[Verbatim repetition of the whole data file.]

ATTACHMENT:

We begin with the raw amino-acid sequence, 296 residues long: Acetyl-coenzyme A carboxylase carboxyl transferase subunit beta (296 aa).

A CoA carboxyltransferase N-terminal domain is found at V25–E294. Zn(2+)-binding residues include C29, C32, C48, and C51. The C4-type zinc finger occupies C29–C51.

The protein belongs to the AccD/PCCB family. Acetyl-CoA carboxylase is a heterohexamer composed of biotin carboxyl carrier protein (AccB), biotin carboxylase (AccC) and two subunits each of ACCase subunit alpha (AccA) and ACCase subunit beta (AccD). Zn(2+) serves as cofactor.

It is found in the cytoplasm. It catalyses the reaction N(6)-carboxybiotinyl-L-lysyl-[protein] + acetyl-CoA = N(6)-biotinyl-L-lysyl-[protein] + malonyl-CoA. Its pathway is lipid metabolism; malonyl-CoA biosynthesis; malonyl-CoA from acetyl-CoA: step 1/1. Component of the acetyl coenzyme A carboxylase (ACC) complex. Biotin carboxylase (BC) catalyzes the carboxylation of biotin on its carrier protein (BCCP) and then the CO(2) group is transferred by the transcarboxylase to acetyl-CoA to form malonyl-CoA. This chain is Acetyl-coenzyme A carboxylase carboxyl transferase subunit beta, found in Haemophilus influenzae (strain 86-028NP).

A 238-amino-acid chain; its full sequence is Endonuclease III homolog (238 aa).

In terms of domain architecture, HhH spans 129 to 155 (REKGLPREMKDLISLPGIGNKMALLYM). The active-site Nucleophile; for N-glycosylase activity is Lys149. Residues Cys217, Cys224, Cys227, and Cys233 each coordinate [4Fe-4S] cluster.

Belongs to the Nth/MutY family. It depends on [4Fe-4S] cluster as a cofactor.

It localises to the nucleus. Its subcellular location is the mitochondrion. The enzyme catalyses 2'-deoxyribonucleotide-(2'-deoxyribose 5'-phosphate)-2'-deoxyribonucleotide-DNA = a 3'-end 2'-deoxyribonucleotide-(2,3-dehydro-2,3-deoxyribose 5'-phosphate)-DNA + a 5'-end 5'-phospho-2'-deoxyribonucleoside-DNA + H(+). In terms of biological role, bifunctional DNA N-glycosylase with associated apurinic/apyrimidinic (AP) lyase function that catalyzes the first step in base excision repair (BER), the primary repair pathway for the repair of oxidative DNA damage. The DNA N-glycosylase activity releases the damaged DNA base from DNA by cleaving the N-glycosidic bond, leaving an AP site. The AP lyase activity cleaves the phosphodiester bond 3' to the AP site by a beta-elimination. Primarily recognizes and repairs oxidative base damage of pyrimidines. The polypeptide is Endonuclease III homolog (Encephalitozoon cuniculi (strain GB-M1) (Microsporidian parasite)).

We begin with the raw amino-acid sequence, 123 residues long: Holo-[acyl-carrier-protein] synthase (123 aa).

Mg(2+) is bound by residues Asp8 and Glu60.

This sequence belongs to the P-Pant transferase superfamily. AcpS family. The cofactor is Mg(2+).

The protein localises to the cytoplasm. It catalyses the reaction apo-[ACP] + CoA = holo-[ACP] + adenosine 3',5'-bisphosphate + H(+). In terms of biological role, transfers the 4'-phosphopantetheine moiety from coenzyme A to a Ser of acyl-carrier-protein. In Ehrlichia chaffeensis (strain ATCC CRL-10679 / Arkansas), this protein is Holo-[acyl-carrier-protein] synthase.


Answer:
We begin with the raw amino-acid sequence, 296 residues long: Acetyl-coenzyme A carboxylase carboxyl transferase subunit beta (296 aa).

A CoA carboxyltransferase N-terminal domain is found at V25–E294. Zn(2+)-binding residues include C29, C32, C48, and C51. The C4-type zinc finger occupies C29–C51.

The protein belongs to the AccD/PCCB family. Acetyl-CoA carboxylase is a heterohexamer composed of biotin carboxyl carrier protein (AccB), biotin carboxylase (AccC) and two subunits each of ACCase subunit alpha (AccA) and ACCase subunit beta (AccD). Zn(2+) serves as cofactor.

It is found in the cytoplasm. It catalyses the reaction N(6)-carboxybiotinyl-L-lysyl-[protein] + acetyl-CoA = N(6)-biotinyl-L-lysyl-[protein] + malonyl-CoA. Its pathway is lipid metabolism; malonyl-CoA biosynthesis; malonyl-CoA from acetyl-CoA: step 1/1. Component of the acetyl coenzyme A carboxylase (ACC) complex. Biotin carboxylase (BC) catalyzes the carboxylation of biotin on its carrier protein (BCCP) and then the CO(2) group is transferred by the transcarboxylase to acetyl-CoA to form malonyl-CoA. This chain is Acetyl-coenzyme A carboxylase carboxyl transferase subunit beta, found in Haemophilus influenzae (strain 86-028NP).

A 238-amino-acid chain; its full sequence is Endonuclease III homolog (238 aa).

In terms of domain architecture, HhH spans 129 to 155 (REKGLPREMKDLISLPGIGNKMALLYM). The active-site Nucleophile; for N-glycosylase activity is Lys149. Residues Cys217, Cys224, Cys227, and Cys233 each coordinate [4Fe-4S] cluster.

Belongs to the Nth/MutY family. It depends on [4Fe-4S] cluster as a cofactor.

It localises to the nucleus. Its subcellular location is the mitochondrion. The enzyme catalyses 2'-deoxyribonucleotide-(2'-deoxyribose 5'-phosphate)-2'-deoxyribonucleotide-DNA = a 3'-end 2'-deoxyribonucleotide-(2,3-dehydro-2,3-deoxyribose 5'-phosphate)-DNA + a 5'-end 5'-phospho-2'-deoxyribonucleoside-DNA + H(+). In terms of biological role, bifunctional DNA N-glycosylase with associated apurinic/apyrimidinic (AP) lyase function that catalyzes the first step in base excision repair (BER), the primary repair pathway for the repair of oxidative DNA damage. The DNA N-glycosylase activity releases the damaged DNA base from DNA by cleaving the N-glycosidic bond, leaving an AP site. The AP lyase activity cleaves the phosphodiester bond 3' to the AP site by a beta-elimination. Primarily recognizes and repairs oxidative base damage of pyrimidines. The polypeptide is Endonuclease III homolog (Encephalitozoon cuniculi (strain GB-M1) (Microsporidian parasite)).

We begin with the raw amino-acid sequence, 123 residues long: Holo-[acyl-carrier-protein] synthase (123 aa).

Mg(2+) is bound by residues Asp8 and Glu60.

This sequence belongs to the P-Pant transferase superfamily. AcpS family. The cofactor is Mg(2+).

The protein localises to the cytoplasm. It catalyses the reaction apo-[ACP] + CoA = holo-[ACP] + adenosine 3',5'-bisphosphate + H(+). In terms of biological role, transfers the 4'-phosphopantetheine moiety from coenzyme A to a Ser of acyl-carrier-protein. In Ehrlichia chaffeensis (strain ATCC CRL-10679 / Arkansas), this protein is Holo-[acyl-carrier-protein] synthase.